But What if I'm a Donkey?
Scattered thoughts on heartbreak, cages, and Glennon Doyle
My little cousin has suggested I read Untamed by Glennon Doyle. He reads aloud to me from the prologue over speakerphone as I sit in a Starbucks parking lot off I-66. I place his voice atop the dashboard of my car. The book’s opening pages tell the story of a caged cheetah.
“Before I go on, vibe check?” he asks.
Insofar as cheetahs indicate divine guidance and I just spent an aimless Wednesday afternoon in search of clean underwear at Pentagon City Mall, the vibes feel right.
Once upon a brief time, I used to work out of The Wing — a buzzy all-women’s co-working space now defunct. A worn copy of Love Warrior sat reliably nestled atop color-coordinated book covers a similar shade of deep red. Splayed out on the $30,000 couch, I would reach for Doyle’s prose in pieces.
The Wing’s brash feminist branding never quite resonated with me. But I do miss stepping into that shower after a yoga break across the street and wrapping myself in a freshly laundered bathrobe. I miss overpriced $5 chocolate chip cookies sprinkled with sea salt, the scent of Bumble & Bumble and Gabrielle by Coco Chanel.
Behind floor to ceiling windows that overlook the C&O canal, the décor and furniture still sit there, untouched.
Am I the one who’s changed, in the years since?
The God talk in Love Warrior can feel a bit heavy handed, but there was a self-awareness to Doyle’s earlier writing and a gentleness to her platitudes that rendered the book comforting and worthwhile.
Grief, she would say, is proof that we loved.
Now a hardcover copy of Untamed purple-pink sits atop my nightstand, but its message strikes me as overly facile and unabashedly one-note. Yes to the deep corporeal knowing that can emerge by quieting the chaos around you and even to pain as a leading indicator.1 No to reducing friendship to a transactional game of never ending ping pong.2 No, even, perhaps, to the unnuanced desire for freedom Doyle places upon that cheetah. (I can’t help but think of the Polish movie EO, wherein a well-meaning animal rights group rips a circus donkey from its cage, thrusting both trainer and donkey into a deep spiral of depression.)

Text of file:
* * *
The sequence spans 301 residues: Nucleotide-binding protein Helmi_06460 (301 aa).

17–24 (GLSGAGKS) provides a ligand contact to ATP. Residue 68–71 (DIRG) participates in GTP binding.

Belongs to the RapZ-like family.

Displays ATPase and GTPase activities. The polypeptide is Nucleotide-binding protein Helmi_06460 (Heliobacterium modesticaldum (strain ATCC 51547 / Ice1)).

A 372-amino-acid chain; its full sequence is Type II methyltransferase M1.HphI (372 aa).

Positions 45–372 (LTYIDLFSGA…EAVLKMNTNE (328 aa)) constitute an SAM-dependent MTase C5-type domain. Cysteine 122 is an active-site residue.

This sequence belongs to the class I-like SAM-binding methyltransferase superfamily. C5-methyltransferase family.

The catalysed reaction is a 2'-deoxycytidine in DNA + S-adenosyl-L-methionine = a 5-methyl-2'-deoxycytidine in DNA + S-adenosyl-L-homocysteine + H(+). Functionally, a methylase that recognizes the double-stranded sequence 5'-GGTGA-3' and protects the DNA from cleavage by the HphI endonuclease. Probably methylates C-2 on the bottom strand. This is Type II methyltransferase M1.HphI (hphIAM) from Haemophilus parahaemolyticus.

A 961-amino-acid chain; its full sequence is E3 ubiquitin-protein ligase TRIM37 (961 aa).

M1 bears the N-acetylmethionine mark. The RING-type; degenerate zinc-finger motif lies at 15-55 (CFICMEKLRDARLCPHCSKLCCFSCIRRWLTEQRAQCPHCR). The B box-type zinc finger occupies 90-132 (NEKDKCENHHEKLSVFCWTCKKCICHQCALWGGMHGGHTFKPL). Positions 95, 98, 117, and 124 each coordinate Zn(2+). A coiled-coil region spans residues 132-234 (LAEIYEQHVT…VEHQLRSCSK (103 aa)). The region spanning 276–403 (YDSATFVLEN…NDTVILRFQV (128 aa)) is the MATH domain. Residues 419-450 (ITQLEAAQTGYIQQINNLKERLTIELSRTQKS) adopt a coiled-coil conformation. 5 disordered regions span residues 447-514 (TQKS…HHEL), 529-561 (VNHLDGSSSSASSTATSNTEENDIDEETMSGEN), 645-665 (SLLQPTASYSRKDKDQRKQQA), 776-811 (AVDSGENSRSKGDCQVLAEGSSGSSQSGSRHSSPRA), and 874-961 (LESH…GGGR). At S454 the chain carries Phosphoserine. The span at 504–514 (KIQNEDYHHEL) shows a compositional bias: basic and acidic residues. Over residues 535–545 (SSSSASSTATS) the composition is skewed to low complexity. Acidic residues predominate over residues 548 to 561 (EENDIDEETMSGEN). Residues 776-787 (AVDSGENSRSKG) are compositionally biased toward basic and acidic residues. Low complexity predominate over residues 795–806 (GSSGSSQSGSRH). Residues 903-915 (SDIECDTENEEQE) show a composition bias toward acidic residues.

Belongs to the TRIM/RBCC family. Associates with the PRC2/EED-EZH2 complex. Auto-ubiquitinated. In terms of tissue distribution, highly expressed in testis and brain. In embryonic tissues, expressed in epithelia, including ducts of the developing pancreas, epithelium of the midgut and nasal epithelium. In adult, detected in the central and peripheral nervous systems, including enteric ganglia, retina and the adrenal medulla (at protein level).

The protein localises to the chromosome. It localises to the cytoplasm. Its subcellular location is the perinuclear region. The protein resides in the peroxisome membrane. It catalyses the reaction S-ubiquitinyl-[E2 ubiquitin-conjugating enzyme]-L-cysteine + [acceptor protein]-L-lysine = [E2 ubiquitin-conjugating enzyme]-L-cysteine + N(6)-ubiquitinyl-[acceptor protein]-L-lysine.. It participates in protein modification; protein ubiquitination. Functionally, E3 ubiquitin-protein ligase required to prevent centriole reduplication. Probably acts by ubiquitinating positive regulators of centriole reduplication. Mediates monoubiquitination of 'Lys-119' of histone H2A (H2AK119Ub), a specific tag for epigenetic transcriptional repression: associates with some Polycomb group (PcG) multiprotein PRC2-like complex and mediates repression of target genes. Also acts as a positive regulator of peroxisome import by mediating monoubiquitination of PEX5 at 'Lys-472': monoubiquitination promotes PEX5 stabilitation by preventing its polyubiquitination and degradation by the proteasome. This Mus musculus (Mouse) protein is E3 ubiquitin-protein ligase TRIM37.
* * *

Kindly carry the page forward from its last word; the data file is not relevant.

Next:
By the time Doyle throws in a chapter on antiracism for good measure, I feel a bit like I’m reading spiritual advice from the spoiled twin sisters in Joyce Williams’ “The Girls” — a recitation of all the right words belied by a worldview that places her firmly at the center. It’s a scattershot collection of motivational phrases and quotable pseudo-therapy. A philosophy so blinded by the gospel of self-love that it fails to really consider the inner life of another until Chapter 10.
When she talks about her friendship with Elizabeth Gilbert, the author of Eat, Pray, Love, I’m not surprised.
Do I react so negatively to these books because they hit too close to home?
My sister-in-law tells me I don’t need to get my life figured out, I just have to get myself to Munich. My former matchmaking client tells me she has an empty bedroom waiting for me in Venice and I think of the irony — my falling apart on her couch and leaning on her psychoanalysis skills for comfort because This Love Thing is Hard. I’m spending my days exchanging lengthy voice notes with a friend in London who tells me, baby girl, it’s all going to be OK and because she says it with a British accent I almost believe it’s true.
I fell asleep listening toin conversation with Deborah Treisman on a plane to Paris. He reads Raymond Carver’s “Where I’m Calling From.” I’m not an alcoholic, but I think a lot about the ways I’ve become addicted to the idea of life as a collection of short stories — how adept I’ve become at endings that stay buried in the heart and mind for much longer than the time they took to read. No doubt there are things in my life for which I, too, need to make amends.
Or maybe heartaches, like hangovers, simply get worse with age.
“…even though I can’t know what will come next in my life, I always know what comes next in the process. I know that when the pain and the waiting are here, the rising is on its way. I hope the pain will pass soon, but I’ll wait it out because I’ve tested pain enough to trust it. And because who I will become tomorrow is so unforeseeable and specific that I’ll need every bit of today’s lessons to become her.”
“I am not a good friend. I have never been capable or willing to commit to the maintenance that the rules of friendship dictate. I cannot remember birthdays. I do not want to meet for coffee. I will not host the baby shower. I won’t text back because it’s an eternal game of Ping-Pong, the texting.”